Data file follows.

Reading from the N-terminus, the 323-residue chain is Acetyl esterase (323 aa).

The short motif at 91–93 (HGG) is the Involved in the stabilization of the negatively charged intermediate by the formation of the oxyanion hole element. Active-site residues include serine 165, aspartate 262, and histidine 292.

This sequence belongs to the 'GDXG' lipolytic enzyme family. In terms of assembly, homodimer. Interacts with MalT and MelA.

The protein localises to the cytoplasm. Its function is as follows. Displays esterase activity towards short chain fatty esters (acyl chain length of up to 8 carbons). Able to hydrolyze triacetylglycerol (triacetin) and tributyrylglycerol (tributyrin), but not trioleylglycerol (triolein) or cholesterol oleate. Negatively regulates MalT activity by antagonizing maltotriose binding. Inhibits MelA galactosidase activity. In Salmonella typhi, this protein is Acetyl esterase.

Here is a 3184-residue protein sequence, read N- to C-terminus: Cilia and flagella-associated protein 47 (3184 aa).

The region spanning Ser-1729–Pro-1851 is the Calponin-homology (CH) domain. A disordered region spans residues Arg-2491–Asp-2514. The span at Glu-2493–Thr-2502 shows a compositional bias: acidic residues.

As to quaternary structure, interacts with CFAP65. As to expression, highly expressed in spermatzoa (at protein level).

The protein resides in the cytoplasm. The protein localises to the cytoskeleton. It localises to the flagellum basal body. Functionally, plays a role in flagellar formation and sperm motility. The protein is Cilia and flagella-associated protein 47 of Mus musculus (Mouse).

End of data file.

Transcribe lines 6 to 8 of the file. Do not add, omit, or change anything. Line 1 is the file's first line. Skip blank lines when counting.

The region spanning Ser-1729–Pro-1851 is the Calponin-homology (CH) domain. A disordered region spans residues Arg-2491–Asp-2514. The span at Glu-2493–Thr-2502 shows a compositional bias: acidic residues.

As to quaternary structure, interacts with CFAP65. As to expression, highly expressed in spermatzoa (at protein level).

The protein resides in the cytoplasm. The protein localises to the cytoskeleton. It localises to the flagellum basal body. Functionally, plays a role in flagellar formation and sperm motility. The protein is Cilia and flagella-associated protein 47 of Mus musculus (Mouse).